In 2016, the Government introduced the Foreign Resident Capital Gains Withholding Scheme (“the FRCGW Scheme”) which requires a foreign person or entity who sells certain property which they own in Australia to pay tax on the sale.
As of 1 July 2017, a foreign person or entity who sells certain property in Australia for a price of $750,000 or more must pay to the ATO a rate of 12.5% of the contract price on settlement of the transaction.
The FRCGW Scheme
The FRCGW Scheme is structured as “Foreign until proven Australian”. That means that any person or entity who sells certain property in Australia for a price of $750,000 or more is required to obtain a clearance certificate from the Australian Taxation Office (“ATO”) to certify that they are not a foreign person or entity and therefore do not need to pay 12.5% of the contract price to the ATO on the settlement of the sale.
If the seller of a property is unable to produce a clearance certificate which matches the name registered owner recorded on title of the property, then the onus falls on the buyer to withhold 12.5% of the contract price from settlement to pay the withholding tax to the ATO.
What property does this apply to?
The FRCGW Scheme applies to:
- real property in Australia – including vacant land, buildings, residential and commercial property, mining quarrying or prospecting rights; and a lease over real property in Australia, and
- other assets – which include indirect Australian real property interests in Australian entities, whose majority of assets consist of real property in Australia and options or rights to acquire any of the above asset types.
Example of other assets
If you are the sole shareholder of a company which owns three properties, which combined have a market value of $1.2 million, and you sell 100% of the shares in the property to a buyer, you are caught by the FRCGW Scheme and must provide to the buyer a clearance certificate in your personal name as seller of the shares to certify that you are not foreign and no withholding tax is required to be paid to the ATO on settlement.
Valid clearance certificate
A clearance certificate is valid for 12 months from the date of issue. For the purposes of the transaction, the certificate must be valid on the date it is made available to the buyer.
Clearance certificates are issued for the person named in the clearance certificate and are not property specific, so a seller may utilise the same clearance certificate for the sale of multiple properties provided that settlement of the properties are within the 12 months which the clearance certificate is valid.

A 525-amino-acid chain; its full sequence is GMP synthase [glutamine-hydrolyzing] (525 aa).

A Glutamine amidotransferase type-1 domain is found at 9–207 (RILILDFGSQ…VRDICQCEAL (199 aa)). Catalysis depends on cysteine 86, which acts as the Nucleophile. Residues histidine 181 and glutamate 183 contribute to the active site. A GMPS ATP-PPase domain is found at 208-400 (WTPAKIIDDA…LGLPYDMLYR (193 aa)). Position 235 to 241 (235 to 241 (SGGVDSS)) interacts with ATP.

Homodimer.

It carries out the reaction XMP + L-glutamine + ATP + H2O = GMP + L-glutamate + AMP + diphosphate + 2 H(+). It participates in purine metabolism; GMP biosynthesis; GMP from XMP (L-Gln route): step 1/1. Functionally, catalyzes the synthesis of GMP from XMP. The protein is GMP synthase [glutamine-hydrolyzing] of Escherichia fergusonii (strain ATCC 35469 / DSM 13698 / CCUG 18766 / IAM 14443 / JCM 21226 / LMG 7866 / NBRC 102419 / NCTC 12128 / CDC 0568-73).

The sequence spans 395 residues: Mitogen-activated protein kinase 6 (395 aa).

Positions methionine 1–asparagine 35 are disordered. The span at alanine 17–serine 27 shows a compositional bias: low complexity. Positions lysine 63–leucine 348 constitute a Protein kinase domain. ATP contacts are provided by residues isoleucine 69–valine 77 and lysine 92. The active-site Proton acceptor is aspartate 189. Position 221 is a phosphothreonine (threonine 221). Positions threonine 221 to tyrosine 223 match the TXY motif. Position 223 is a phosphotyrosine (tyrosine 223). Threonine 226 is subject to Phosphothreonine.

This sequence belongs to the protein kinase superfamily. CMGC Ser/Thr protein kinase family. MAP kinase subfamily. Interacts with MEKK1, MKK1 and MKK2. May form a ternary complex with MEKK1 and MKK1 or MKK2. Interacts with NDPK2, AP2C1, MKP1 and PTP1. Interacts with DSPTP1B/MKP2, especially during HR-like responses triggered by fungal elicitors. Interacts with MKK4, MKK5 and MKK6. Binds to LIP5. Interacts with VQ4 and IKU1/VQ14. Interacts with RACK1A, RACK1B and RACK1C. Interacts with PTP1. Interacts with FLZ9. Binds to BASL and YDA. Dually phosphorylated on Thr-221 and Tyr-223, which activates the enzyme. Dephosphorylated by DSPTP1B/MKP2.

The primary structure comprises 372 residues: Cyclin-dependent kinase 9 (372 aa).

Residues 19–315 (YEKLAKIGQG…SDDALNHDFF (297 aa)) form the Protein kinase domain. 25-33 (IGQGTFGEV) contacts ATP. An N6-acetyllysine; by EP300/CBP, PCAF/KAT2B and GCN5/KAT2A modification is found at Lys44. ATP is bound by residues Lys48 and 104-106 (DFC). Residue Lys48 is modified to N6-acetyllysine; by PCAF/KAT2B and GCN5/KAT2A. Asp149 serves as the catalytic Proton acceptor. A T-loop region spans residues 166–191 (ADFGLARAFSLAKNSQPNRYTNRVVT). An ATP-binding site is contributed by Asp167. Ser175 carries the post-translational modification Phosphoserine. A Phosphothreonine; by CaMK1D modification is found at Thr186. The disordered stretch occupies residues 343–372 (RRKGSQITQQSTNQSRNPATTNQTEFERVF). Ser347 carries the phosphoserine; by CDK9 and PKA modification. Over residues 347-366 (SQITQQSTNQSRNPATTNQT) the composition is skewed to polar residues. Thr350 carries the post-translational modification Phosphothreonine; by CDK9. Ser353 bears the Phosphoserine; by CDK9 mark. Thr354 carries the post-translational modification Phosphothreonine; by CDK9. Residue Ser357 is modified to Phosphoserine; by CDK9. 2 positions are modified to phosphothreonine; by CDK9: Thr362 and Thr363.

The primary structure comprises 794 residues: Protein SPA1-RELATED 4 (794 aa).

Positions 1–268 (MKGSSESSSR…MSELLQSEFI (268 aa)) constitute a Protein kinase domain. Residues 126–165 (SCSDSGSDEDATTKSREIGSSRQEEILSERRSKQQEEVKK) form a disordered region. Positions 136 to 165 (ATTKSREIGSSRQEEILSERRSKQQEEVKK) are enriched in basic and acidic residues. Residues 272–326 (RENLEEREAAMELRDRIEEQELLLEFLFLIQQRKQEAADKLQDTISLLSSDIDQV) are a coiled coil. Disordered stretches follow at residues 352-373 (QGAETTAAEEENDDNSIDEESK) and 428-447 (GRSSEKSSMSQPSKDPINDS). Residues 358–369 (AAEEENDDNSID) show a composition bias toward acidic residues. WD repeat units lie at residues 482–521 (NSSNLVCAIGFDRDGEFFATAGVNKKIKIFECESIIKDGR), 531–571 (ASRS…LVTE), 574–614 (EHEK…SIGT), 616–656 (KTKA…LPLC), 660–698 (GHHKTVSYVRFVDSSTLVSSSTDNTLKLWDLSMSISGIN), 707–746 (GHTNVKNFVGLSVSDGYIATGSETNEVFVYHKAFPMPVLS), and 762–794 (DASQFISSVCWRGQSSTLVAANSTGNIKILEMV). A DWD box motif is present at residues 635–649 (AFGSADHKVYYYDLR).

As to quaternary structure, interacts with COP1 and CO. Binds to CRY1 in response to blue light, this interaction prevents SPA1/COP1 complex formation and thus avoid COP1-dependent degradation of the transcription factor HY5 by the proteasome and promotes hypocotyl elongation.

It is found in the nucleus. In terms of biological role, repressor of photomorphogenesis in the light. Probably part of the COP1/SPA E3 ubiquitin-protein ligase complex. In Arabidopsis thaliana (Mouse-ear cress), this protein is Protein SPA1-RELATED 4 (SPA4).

Clearance certificates are issued for individuals or corporations so if the seller is a married couple who own the property jointly, each seller must apply for a clearance certificate in their own name.
The ATO allows a seller to apply for a variation where the seller believes that the balance sale proceeds at settlement will not allow sufficient funds remaining for 12.5% of the contract price to be retained and paid to the ATO (for example if the outstanding balance on the mortgage is in excess of 90% of the purchase price). In this instance, if the variation is approved, the ATO may reduce the rate of retention required on the sale.
Note, a variation notice will be different to a clearance certificate in that it will specify the property to which it applies to and include an expiry date on the notice.
Foreign, but not always
In September 2017, the Queensland Titles Registry and the Office of State Revenue (“OSR”) introduced new requirements to be included in the Form 24 Property Information when selling or purchasing property and when stamping the contract and Form 1 Transfer to pay transfer duty.
The two institutions introduced a new question to be completed by the seller – “Is the transferor a non-Australian entity?”.
If the seller is indeed a foreign person or entity, the seller must complete and provide to the OSR an identity details annexure in which must include details of the seller’s country of residence for tax purposes, nationality of citizenship, passport number and country of issue, visa information and Foreign Investment Review Board (“FIRB”) application number from when the property was purchased.
A person or entity is considered a non-Australian entity when selling property if:
- an individual is not an Australian citizen (this is regardless of whether they are a permanent resident),
- a company is incorporated outside of Australia,
- a trust whose country of tax residence is not Australia, or
- another body formed outside of Australia.
Unfortunately, the contradiction exists where, for the purposes of selling a property, a permanent resident of Australia is considered a foreign entity despite when purchasing the property, no FIRB approval was required, Additional Foreign Acquirer Duty (“AFAD”) was not required to be paid and the permanent resident was entitled to the same concessions on transfer duty as would an Australian Citizen.
How we can help
Quinn & Scattini Lawyers regularly assist vendors and purchasers with their property and business purchases/sales. We are able to not only assist with the conveyancing but also offer advice to assist clients so that they do not face the situations outlined above.
Why choose us?
You will be talking to a real expert, local to you. You will not be treated like a number, but as a real person, and a person who may be going through a difficult and stressful experience. Get expert advice, not just what you want to hear, in a language you can understand, not legal jargon.
Q&S’s expert will lawyers are available at any of Q&S’s seven office locations.
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